In the years prior to America’s entry into World War II, Franklin Roosevelt recognized the urgency to build up and expand our military. But it fell to Vannevar Bush, a former MIT engineering dean and president of the Carnegie Institution of Washington, to persuade FDR that success in securing America would also require massive government investments in science and technology. In 1940 Dr. Bush was appointed to head first the National Defense Research Committee and later the Office of Scientific Research and Development (OSRD) as agencies to funnel government funds into weapons technologies and new medicines, and to create an academic-industry-military complex, which ultimately led to the Manhattan Project, enhanced radar, large-scale production of penicillin, and other programs that propelled us to victory over the axis powers.

Fast forward to today, and we see a U.S. budget focused around President Trump’s commitment to make America secure through expanded funding for the Departments of Defense and Homeland Security. What’s missing is a co-investment in science. Instead quite the opposite has happened: The President’s budget includes dramatic cuts across federal science agencies, including approximately 20-percent reductions to the National Institutes of Health and the Department of Energy’s Office of Science, as well as important cuts to the National Oceanic and Atmospheric Administration and the Centers for Disease Control and Prevention. There was no mention of the National Science Foundation (NSF), ironically first created as the successor to OSRD in years after World War II.

The U.S. will face enormous challenges in the next year, including potential defense security threats in North Korea, the South China Sea (China has dramatically stepped up its science investments), and the Middle East; border issues with Mexico and Canada; and disease pandemic threats from H7N9 pandemic flu and other zoonotic viral diseases, in addition to Zika and yellow fever virus infections transmitted by mosquitoes. Asking Congress to approve budget increases for defense and homeland security, without parallel investments in American science runs counter to a historical and proven winning formula.

In 1940 FDR took advantage of recruiting a trusted science advisor who helped him make America great both during World War II and the decades afterwards. A decade following the end of the Cold War, U.S. Presidential Administrations have allowed federal budgets for the life and medical sciences, physical sciences, and engineering to remain mostly flat. A new report from the NSF finds that the percentage US government contribution in supporting basic research has reached unprecedented lows.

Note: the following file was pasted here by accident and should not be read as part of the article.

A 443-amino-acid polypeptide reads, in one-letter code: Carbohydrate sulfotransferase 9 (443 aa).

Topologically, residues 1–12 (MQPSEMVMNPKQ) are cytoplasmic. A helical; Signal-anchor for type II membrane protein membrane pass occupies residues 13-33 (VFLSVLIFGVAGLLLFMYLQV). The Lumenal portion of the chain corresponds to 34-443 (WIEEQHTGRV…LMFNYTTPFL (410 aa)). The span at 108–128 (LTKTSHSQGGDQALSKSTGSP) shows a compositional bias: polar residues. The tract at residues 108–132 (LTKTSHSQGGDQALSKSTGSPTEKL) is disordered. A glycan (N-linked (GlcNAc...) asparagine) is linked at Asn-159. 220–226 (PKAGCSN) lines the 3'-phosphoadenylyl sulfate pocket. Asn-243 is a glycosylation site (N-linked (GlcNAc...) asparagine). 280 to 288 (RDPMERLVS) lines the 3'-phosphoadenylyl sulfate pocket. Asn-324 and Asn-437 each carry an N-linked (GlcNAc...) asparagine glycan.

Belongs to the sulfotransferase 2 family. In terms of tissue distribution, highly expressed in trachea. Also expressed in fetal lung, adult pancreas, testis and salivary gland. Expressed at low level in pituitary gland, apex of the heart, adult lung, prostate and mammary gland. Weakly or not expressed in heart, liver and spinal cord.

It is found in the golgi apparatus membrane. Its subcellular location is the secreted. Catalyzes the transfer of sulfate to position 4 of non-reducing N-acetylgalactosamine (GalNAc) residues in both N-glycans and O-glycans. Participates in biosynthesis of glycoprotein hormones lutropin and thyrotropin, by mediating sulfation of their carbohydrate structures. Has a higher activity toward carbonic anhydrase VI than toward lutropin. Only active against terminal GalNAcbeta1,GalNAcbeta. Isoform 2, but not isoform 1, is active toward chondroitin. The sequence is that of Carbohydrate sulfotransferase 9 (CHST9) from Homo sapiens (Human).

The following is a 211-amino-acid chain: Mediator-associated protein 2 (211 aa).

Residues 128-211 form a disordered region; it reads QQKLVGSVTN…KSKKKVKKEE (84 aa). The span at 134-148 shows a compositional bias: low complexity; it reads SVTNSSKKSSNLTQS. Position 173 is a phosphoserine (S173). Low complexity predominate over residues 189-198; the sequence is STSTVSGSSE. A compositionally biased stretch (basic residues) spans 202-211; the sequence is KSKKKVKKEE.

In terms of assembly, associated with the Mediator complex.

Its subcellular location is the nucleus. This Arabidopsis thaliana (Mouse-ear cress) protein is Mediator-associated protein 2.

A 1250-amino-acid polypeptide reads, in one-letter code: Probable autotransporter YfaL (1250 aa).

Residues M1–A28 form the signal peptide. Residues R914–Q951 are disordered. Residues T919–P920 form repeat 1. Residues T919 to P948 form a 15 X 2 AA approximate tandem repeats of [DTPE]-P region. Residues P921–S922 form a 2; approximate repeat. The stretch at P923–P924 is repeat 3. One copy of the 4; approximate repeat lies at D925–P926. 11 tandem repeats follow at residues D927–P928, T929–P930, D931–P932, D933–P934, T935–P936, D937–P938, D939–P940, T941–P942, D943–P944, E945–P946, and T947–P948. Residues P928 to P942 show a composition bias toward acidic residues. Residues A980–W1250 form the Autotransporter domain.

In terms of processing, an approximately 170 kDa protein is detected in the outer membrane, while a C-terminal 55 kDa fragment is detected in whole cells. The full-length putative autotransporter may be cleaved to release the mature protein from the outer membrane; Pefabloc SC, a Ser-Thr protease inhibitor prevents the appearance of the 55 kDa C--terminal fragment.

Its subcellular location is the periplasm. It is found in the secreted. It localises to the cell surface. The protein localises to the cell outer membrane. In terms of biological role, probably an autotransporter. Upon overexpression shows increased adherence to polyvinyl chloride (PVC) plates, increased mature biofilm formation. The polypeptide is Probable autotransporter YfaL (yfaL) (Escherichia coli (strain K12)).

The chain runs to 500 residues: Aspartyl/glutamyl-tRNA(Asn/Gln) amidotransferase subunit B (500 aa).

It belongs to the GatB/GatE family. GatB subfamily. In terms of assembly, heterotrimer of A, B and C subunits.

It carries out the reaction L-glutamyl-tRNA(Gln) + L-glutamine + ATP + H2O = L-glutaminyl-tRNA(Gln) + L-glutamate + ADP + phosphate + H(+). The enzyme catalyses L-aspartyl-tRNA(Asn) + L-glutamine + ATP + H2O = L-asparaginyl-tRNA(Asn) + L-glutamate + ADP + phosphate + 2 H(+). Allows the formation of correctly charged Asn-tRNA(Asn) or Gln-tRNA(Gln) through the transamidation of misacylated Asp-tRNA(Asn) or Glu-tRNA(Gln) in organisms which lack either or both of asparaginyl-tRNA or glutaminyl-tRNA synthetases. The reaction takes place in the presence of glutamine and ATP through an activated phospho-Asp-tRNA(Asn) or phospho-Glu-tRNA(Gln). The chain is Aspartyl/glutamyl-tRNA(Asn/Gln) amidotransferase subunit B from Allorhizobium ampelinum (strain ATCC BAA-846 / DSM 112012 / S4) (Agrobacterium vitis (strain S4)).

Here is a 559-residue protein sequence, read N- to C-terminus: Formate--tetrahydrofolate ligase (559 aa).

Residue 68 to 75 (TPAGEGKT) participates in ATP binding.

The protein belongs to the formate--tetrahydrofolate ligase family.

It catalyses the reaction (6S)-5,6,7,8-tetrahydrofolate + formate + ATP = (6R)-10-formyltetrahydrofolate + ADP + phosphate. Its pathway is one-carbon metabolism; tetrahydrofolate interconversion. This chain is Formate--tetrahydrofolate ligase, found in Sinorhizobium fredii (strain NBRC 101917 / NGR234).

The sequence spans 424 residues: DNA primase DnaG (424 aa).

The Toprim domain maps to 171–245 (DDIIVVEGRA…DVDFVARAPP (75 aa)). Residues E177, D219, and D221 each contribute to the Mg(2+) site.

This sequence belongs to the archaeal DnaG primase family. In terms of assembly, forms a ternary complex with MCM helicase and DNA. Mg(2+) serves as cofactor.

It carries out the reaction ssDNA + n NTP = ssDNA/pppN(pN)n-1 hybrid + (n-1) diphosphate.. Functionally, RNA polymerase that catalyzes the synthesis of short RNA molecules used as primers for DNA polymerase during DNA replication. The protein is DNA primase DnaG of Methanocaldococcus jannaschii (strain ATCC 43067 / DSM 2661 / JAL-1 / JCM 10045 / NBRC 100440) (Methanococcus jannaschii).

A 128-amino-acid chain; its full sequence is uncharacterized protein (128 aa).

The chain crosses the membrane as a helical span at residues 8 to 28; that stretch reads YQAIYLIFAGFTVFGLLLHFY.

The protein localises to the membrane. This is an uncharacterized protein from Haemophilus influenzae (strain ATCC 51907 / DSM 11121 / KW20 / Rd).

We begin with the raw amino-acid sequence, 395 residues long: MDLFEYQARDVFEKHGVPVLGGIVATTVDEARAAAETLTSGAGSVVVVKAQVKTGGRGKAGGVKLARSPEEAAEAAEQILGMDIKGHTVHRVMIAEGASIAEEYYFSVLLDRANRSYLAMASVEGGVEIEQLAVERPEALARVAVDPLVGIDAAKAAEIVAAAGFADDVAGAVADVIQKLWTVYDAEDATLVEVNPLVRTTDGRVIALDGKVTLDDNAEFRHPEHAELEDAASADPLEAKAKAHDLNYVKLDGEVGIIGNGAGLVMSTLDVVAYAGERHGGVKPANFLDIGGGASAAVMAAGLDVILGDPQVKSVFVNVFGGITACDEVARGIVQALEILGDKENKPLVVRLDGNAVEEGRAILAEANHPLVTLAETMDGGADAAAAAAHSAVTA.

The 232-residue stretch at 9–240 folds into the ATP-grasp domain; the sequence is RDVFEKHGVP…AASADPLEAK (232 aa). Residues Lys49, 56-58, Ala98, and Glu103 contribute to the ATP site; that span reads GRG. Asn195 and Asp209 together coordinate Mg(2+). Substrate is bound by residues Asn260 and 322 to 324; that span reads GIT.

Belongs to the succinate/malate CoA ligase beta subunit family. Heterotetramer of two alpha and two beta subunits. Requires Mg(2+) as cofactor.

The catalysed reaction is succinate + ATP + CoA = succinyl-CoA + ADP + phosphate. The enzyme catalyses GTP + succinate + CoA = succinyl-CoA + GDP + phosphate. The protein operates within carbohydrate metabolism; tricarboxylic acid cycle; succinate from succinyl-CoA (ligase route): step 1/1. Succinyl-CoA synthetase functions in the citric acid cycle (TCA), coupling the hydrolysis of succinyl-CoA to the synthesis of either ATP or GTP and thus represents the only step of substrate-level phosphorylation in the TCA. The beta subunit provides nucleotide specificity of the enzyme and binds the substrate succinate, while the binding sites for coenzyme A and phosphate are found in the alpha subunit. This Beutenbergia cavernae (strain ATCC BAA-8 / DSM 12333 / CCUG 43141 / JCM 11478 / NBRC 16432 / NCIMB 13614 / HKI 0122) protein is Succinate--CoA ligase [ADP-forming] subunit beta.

Today, many aspects of our U.S. science infrastructure are in decay, and of greatest concern of all, young people are thinking twice about embarking on scientific careers. From my perspective as an academic dean, we are losing or may have lost a generation of young scientists, as the prospects of obtaining federal grants are diminishing, and will evaporate if the President’s proposed science budget is adopted in Congress.

Now more than ever, the White House needs to bring on board a modern-day Vannevar Bush who in his or her role as U.S. Science Advisor could promote national scientific prominence. A strong science advisor could help the President of the United States understand how expanding defense and homeland security budgets without commensurate support for science will ensure that America will fail to produce the security gains that he hopes to achieve.

In the meantime, Congress and the White House need to work together in order to increase investments in American science. They need to recognize that science is not “soft power.”It’s as hard as nails and vital to our homeland security.